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Late effects of X-irradiation in patients treated for metropathia haemorrhagica

Journal Article:

Abstract

The causes of death among 2,068 patients treated with X-irradiation for metropathia haemorrhagica at three Scottish radiotherapy centres between 1940 and 1960 have previously been reported. (Dol, R., and Smith, P.G., 1968, Br. J. Radiol., vol. 41, 362). This cohort of women has now been followed up for a further seven years. 500 (24 per cent) women have now died, 78 (3.8 per cent) have emigrated and 25 (1.2 per cent) could not be traced. The numbers of deaths from different causes have been compared with the numbers expected in a population of similar age and sex exposed to the Scottish national mortality rates over the same period. An excess of deaths from leukaemia (7 observed, 2.3 expected) and of cancers of the heavily irradiated sites (59 observed, 40.1 expected) continues to be observed five or more years after treatment. There is no indication of any change in the excess death rate, due to cancers of sites in the radiation field, with time since treatment up to at least 20 years after the radiation exposure. Over the same period the number of deaths from cancer of the breast was below expectation (10 observed, 22.3 expected) and no increased mortality from  More>>
Authors:
Smith, P G; Doll, R [1] 
  1. Department of Health and Social Security, Cancer Epidemiology and Clinical Trials Unit, 9 Keble Road, Oxford (UK)
Publication Date:
Mar 01, 1976
Product Type:
Journal Article
Reference Number:
AIX-07-248519; EDB-76-082664
Resource Relation:
Journal Name: Br. J. Radiol.; (United Kingdom); Journal Volume: 49:579
Subject:
63 RADIATION, THERMAL, AND OTHER ENVIRON. POLLUTANT EFFECTS ON LIVING ORGS. AND BIOL. MAT.; PATIENTS; DELAYED RADIATION EFFECTS; RADIOTHERAPY; SIDE EFFECTS; X RADIATION; LEUKEMOGENESIS; ANIMALS; BIOLOGICAL EFFECTS; BIOLOGICAL RADIATION EFFECTS; BODY; CARCINOGENESIS; DISEASES; ELECTROMAGNETIC RADIATION; FEMALE GENITALS; FEMALES; GLANDS; GONADS; HAZARDS; HEALTH HAZARDS; HEMATOPOIETIC SYSTEM; IONIZING RADIATIONS; MAMMALS; MAN; MATHEMATICS; MEDICINE; NUCLEAR MEDICINE; ORGANS; PATHOGENESIS; PRIMATES; RADIATION EFFECTS; RADIATIONS; RADIOLOGY; THERAPY; TISSUES; VERTEBRATES; 560151* - Radiation Effects on Animals- Man
OSTI ID:
7175862
Country of Origin:
United Kingdom
Language:
English
Other Identifying Numbers:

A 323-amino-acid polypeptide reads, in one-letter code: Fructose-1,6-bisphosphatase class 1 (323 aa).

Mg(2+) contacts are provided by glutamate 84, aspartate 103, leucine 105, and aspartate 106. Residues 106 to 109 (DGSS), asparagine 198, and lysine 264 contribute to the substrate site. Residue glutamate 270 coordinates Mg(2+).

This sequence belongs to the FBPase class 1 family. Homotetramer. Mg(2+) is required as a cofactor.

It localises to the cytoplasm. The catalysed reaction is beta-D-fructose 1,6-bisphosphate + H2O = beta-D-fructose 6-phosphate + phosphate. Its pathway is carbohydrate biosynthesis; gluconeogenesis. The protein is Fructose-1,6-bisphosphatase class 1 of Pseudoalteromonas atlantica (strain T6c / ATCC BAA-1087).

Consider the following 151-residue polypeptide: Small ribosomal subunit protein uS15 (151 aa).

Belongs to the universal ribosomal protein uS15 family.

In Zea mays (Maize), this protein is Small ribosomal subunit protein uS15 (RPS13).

Journal ID: CODEN: BJRAA
Submitting Site:
INIS
Size:
Pages: 224-232
Announcement Date:
Aug 01, 1976

Journal Article:

Citation Formats

Smith, P G, and Doll, R. Late effects of X-irradiation in patients treated for metropathia haemorrhagica. United Kingdom: N. p., 1976. Web.
Smith, P G, & Doll, R. Late effects of X-irradiation in patients treated for metropathia haemorrhagica. United Kingdom.
Smith, P G, and Doll, R. 1976. "Late effects of X-irradiation in patients treated for metropathia haemorrhagica." United Kingdom.
@misc{etde_7175862,
title = {Late effects of X-irradiation in patients treated for metropathia haemorrhagica}
author = {Smith, P G, and Doll, R}
abstractNote = {The causes of death among 2,068 patients treated with X-irradiation for metropathia haemorrhagica at three Scottish radiotherapy centres between 1940 and 1960 have previously been reported. (Dol, R., and Smith, P.G., 1968, Br. J. Radiol., vol. 41, 362). This cohort of women has now been followed up for a further seven years. 500 (24 per cent) women have now died, 78 (3.8 per cent) have emigrated and 25 (1.2 per cent) could not be traced. The numbers of deaths from different causes have been compared with the numbers expected in a population of similar age and sex exposed to the Scottish national mortality rates over the same period. An excess of deaths from leukaemia (7 observed, 2.3 expected) and of cancers of the heavily irradiated sites (59 observed, 40.1 expected) continues to be observed five or more years after treatment. There is no indication of any change in the excess death rate, due to cancers of sites in the radiation field, with time since treatment up to at least 20 years after the radiation exposure. Over the same period the number of deaths from cancer of the breast was below expectation (10 observed, 22.3 expected) and no increased mortality from coronary disease was seen (102 observed, 100.9 expected). The mean dose of radiaton to the bone marrow has been determined for each woman and it is estimated that the excess rate of leukaemia in the first 20 years after treatment in about 1.1 per million women per year per rad. This figure is in accord with the estimates derived from the survivors of the atomic bomb explosions in Hiroshima and Nagasaki and among patients with ankylosing spondylitis treated with X-irradiation. However, the simple assumption of a linear dose response relationship for leukaemia is probably incorrect, at least when high doses of radiation are delivered to a small volume of marrow.}
journal = {Br. J. Radiol.; (United Kingdom)}
volume = {49:579}
journal type = {AC}
place = {United Kingdom}
year = {1976}
month = {Mar}
}